Between rock and a hard piece…

Will Upton discusses the idea of the audience.

In a week when I enjoyed performing new music by ten Oxford students the musical world was humbled by the loss of a composer at the opposite end of his creative career, Elliott Carter. This is not to say that Carter, born 1908, ever ceased to be creative; a relentless figurehead of modern music, he composed over 50 works in his final 13 years – more than many composers manage in a lifetime. Lots of people in the music world had unconsciously assumed that Carter, a last link to the world of Schoenberg and Stravinsky, would go on living forever. His passing brought to my mind the words of a composer with whom I recently had the pleasure of studying, who had the habit of referring to his living contemporaries as, ‘still not dead.’ This disconcerting phrase elegantly sums up the precarious situation in classical music, where living composers are responsible for barely a fraction of the music to which we listen.

One of the things said most often about Carter is that he made no concessions to his audiences; his thorny, modernist music demands rather than invites attention. Depending on your perspective, this is either a virtue or indicative of why so few of the general public have ever heard of him. Either way, it fails to take one thing into account: composers too are very much audiences for their own works. In general we are too hasty to draw the line between composer, performer, and listener, to the extent that the role of the audience has become almost entirely passive – one hears often of skilful composers and masterful instrumentalists, but one never considers the idea of a ‘virtuoso listener.’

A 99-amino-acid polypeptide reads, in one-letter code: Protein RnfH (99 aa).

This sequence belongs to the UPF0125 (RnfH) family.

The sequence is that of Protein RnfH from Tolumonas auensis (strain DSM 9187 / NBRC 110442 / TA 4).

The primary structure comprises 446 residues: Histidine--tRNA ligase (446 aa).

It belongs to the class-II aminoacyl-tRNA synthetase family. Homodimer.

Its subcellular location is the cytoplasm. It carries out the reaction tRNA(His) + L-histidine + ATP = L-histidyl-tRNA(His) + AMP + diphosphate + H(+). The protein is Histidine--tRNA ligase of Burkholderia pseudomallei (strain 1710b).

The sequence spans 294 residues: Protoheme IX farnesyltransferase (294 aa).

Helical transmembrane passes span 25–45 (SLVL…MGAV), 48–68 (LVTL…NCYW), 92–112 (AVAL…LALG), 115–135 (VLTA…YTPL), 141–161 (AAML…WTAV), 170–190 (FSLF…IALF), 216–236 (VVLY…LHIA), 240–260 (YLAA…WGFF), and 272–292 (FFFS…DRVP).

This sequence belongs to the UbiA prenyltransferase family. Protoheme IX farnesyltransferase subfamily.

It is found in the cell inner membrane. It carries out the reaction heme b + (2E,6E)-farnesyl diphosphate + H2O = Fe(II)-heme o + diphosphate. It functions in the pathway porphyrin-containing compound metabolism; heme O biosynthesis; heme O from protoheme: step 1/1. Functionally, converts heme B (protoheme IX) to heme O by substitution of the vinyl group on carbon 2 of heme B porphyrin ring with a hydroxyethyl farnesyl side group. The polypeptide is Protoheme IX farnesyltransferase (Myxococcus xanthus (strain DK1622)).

On 23rd November, Oxford will be hosting the debut of The Oxford Laptop Orchestra (OxLOrk), an ensemble whose members are all very much virtuoso composers, performers, and listeners. Laptop orchestras are not nearly as passive as they might sound; each performer uses programming to invent their own digital instruments, whose expression they control using a variety of digital devices, from Wiimotes and dance mats to laptops. Each instrument is represented acoustically by an omnidirectional speaker, which, unlike many forms of electronic music, allows them to be perceived as individual performers. The result is sure to be one of the most alien and engaging performances of the academic year.

Having moved from being a performer to leading a dual life as an aspiring academic I am acutely aware that even in Oxford not all my readers will be at all sympathetic to a column about modern classical music. But imagine a world where non-league soccer attracts crowds of hundreds of thousands while Brazil v Spain takes place in front of virtually empty stands and you will understand how many musicians feel about The X Factor. On the other hand, politicians are quick to reference TV talent shows to prove that they are in touch with the people. What does Nick Clegg or Maria Miller think about Elliott Carter? I feel we have a right to know.

 Will’s Weekly Recommendation

Last week’s recommendation, Steve Reich’s Tehillim, is a great example of a work that sounds simple but is incredibly hard to play. Reich creates in live performance the double exposure effect of his powerful It’s Gonna Rain, which was made through the manipulation of taped sound. The result in Tehillim draws one’s attention to the eerily pure acoustic quality of the vibrato-less soprano voices.

This week’s recommendation is the third movement of Luciano Berio’s Sinfonia for orchestra and eight amplified voices.

PHOTO / GrameK